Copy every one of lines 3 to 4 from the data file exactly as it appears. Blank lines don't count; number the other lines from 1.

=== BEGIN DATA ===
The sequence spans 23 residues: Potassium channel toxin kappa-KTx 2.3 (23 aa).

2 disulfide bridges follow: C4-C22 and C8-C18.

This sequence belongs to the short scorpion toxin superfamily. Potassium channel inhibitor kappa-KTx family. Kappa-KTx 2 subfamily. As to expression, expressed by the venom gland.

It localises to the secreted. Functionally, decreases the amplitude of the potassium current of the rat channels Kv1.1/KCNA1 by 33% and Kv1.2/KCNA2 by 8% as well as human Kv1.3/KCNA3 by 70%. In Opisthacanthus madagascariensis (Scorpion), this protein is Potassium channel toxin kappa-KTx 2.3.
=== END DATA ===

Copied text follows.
This sequence belongs to the short scorpion toxin superfamily. Potassium channel inhibitor kappa-KTx family. Kappa-KTx 2 subfamily. As to expression, expressed by the venom gland.

It localises to the secreted. Functionally, decreases the amplitude of the potassium current of the rat channels Kv1.1/KCNA1 by 33% and Kv1.2/KCNA2 by 8% as well as human Kv1.3/KCNA3 by 70%. In Opisthacanthus madagascariensis (Scorpion), this protein is Potassium channel toxin kappa-KTx 2.3.